The Financial Express

Govt to replace diesel-run irrigation pumps with solar-powered ones

It’ll help reduce 50pc water use

| Updated: October 20, 2019 11:24:00

Evaly and Fianancial Express Evaly and Fianancial Express
Govt to replace diesel-run irrigation pumps with solar-powered ones

The government has initiated a move to draw a roadmap for replacing diesel-run irrigation pumps with solar-powered ones across the country.

Under the roadmap, some 100,000 diesel-operated irrigation pumps will be replaced with solar-powered ones, according to official sources.

They said Solar and Renewable Energy Development Authority (SREDA) has been working to prepare the roadmap, reports UNB.

“We’ve already accommodated the views of stakeholders on the issue through organising a national workshop,” said Siddique Zobair, member of Sreda and additional secretary of Power Division.

He said SREDA is currently implementing a pilot project in Kustia in this regard.

“Once the project is completed and all the data on the pilot projects for technical and financial analysis are available, we’ll go for finalising the roadmap,” he said adding, “Hopefully, the roadmap will be declared by early next year.”

Zobair said irrigation through solar-powered pumps initially seemed to be costlier. “But in the final calculation, it was found to be cost effective and more economic than diesel-run ones,” he mentioned.  

Other officials said it was found in different studies that if the diesel-run pumps are replaced with solar irrigation ones, it will bring huge benefits for the country.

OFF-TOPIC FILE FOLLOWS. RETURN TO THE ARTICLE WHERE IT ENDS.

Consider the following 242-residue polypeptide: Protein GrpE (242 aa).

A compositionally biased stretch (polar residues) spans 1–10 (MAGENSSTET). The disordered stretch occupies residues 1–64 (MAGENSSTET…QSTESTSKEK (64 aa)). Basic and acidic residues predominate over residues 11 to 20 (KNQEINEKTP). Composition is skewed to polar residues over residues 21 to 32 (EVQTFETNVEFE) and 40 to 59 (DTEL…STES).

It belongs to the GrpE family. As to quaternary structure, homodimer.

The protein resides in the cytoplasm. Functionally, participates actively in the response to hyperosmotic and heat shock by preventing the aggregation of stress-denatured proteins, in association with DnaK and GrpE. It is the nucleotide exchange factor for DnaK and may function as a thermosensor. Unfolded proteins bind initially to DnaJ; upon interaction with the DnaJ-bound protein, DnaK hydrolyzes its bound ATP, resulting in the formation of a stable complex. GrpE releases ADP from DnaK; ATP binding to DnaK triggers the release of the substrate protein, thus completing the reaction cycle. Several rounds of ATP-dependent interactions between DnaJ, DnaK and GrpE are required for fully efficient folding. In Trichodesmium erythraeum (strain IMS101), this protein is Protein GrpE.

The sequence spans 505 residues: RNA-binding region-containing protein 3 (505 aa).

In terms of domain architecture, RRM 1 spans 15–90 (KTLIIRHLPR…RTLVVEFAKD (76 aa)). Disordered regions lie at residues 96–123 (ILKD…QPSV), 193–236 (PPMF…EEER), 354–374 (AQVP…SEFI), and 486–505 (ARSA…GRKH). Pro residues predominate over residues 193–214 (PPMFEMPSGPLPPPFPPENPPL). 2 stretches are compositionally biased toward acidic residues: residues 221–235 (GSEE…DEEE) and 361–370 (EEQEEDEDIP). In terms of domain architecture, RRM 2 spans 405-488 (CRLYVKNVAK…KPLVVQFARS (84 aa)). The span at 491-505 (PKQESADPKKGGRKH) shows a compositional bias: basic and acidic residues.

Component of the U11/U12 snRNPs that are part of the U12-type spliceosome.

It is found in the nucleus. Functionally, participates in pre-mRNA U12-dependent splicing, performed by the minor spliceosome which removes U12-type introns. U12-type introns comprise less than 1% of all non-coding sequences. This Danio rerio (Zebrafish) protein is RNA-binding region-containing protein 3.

Specially, they said, solar pumps will reduce the use of about 50 percent of water now the farmers are lifting for irrigation.

Explaining the matter, they said, when farmers use a solar pump for irrigation, they normally try to lift 20 per cent less waster compared to the diesel-pump use.

In the solar irrigation process, the water supply to the field will be through underground plastic pipes instead of conventional use of open canals, they mentioned.

According to them, such a process will reduce another 30 per cent as there will be no evaporation and sucking of water by soil.

Zobair said it was found in the study that when an open canal is used for irrigation, some 30 percent water is misused due to evaporation and sucking by soil.

So, he said, when all the positive things are considered, irrigation pumps are cost-effective and economic ones.

The SREDA officials also said one solar-run irrigation pump normally covers an area equivalent to one covered by four diesel-run irrigation pumps.

“So, if we install 100,000 solar-run irrigation pumps, it’ll ultimately replace 400,000 diesel-run irrigation pumps,” said one of the officials preferring not to be named.

He said there were 1.35 million diesel-run irrigation pumps across the country and 1,350 have been replaced with solar-run ones.

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